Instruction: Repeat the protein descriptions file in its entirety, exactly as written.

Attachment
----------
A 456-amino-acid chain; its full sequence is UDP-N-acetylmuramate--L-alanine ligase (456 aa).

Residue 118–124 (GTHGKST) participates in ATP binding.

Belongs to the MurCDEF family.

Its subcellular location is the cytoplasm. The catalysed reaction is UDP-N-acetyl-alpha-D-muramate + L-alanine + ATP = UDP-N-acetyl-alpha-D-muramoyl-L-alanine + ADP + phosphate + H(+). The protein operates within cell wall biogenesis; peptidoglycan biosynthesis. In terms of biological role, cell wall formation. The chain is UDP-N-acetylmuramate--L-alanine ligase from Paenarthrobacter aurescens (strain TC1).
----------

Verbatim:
A 456-amino-acid chain; its full sequence is UDP-N-acetylmuramate--L-alanine ligase (456 aa).

Residue 118–124 (GTHGKST) participates in ATP binding.

Belongs to the MurCDEF family.

Its subcellular location is the cytoplasm. The catalysed reaction is UDP-N-acetyl-alpha-D-muramate + L-alanine + ATP = UDP-N-acetyl-alpha-D-muramoyl-L-alanine + ADP + phosphate + H(+). The protein operates within cell wall biogenesis; peptidoglycan biosynthesis. In terms of biological role, cell wall formation. The chain is UDP-N-acetylmuramate--L-alanine ligase from Paenarthrobacter aurescens (strain TC1).